verb (used with object), trou·bled, trou·bling.
verb (used without object), trou·bled, trou·bling.
- the violence and civil war in Ireland, 1920–22.
- the conflict between Protestants and Catholics in Northern Ireland, beginning in 1969.
- trouble man,
- trouble one's head with,
- trouble someone for,
- trouble spot,
Origin of trouble
Examples from the Web for trouble
Freedom of speech, then, is sometimes not worth the trouble that comes with it.Politicians Only Love Journalists When They're Dead|Luke O’Neil|January 8, 2015|DAILY BEAST
The Lion Air captain had left his rookie copilot to make the landing until he realized he was in trouble.Annoying Airport Delays Might Prevent You From Becoming the Next AirAsia 8501|Clive Irving|January 6, 2015|DAILY BEAST
For years, Brooke even had trouble finding a publisher for his memoir, which was ultimately accepted by Rutgers University Press.Ed Brooke: The Senate's Civil Rights Pioneer and Prophet of a Post-Racial America|John Avlon|January 4, 2015|DAILY BEAST
We are 80 percent Putin supporters today and tomorrow Khodorkovsky or Navalny might come to power and I will be in trouble.
But other states, especially Russia, have had trouble adjusting to a market economy, degenerating into massive kleptocracies.
And upon those rocks of crystal grow the good diamonds that be of trouble colour.The Travels of Sir John Mandeville|John Mandeville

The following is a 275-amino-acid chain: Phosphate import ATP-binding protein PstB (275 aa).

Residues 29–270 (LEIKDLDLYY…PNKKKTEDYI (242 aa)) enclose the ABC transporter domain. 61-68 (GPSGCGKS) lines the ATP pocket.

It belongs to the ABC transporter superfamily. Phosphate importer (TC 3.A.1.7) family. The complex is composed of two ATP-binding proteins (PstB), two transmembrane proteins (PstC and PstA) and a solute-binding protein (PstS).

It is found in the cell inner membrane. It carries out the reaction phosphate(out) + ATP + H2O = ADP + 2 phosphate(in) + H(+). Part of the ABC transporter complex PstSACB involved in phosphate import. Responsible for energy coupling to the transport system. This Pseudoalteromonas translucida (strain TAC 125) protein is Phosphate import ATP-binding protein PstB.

I reckon what he said about gettin' you into trouble is all nonsense.The Young Bridge-Tender|Arthur M. Winfield
After a great deal of trouble and persuasion, I prevailed upon Mr. F. Crockford to undertake it, and we made out the bill of fare.Soyer's Culinary Campaign|Alexis Soyer
Ah, she need have no fear; I would not trouble her with so much as a word.Wanderers|Knut Hamsun
In vain my mother took a world of trouble to explain the thing to me.The Essays of "George Eliot"|George Eliot
- political unrest or public disturbances
- the Troubles political violence in Ireland during the 1920s or in Northern Ireland between the late 1960s and the late 1990s
Word Origin for trouble
early 13c., from Old French trubler (11c.), metathesis of turbler, from Vulgar Latin *turbulare, from Late Latin turbidare "to trouble, make turbid," from Latin turbidus (see turbid). Related: Troubled; troubling.
c.1200, "agitation of the mind, emotional turmoil," from Old French truble, related to trubler (see trouble (v.)). From early 15c. as "a concern, a cause for worry." The Troubles in reference to times of violence and unrest in Ireland is attested from 1880, in reference to the rebellion of 1640s.
In addition to the idioms beginning with trouble
- trouble one's head with
- trouble someone for
- borrow trouble
- fish in troubled waters
- go to the trouble
- in trouble with
- pour oil on troubled waters